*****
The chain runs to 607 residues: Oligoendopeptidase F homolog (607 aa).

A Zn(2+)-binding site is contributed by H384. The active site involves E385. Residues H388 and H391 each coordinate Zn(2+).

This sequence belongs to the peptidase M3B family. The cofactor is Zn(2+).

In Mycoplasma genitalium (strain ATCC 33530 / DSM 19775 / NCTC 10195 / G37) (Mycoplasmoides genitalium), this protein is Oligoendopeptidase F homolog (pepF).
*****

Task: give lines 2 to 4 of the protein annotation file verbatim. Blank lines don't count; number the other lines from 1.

A Zn(2+)-binding site is contributed by H384. The active site involves E385. Residues H388 and H391 each coordinate Zn(2+).

This sequence belongs to the peptidase M3B family. The cofactor is Zn(2+).

In Mycoplasma genitalium (strain ATCC 33530 / DSM 19775 / NCTC 10195 / G37) (Mycoplasmoides genitalium), this protein is Oligoendopeptidase F homolog (pepF).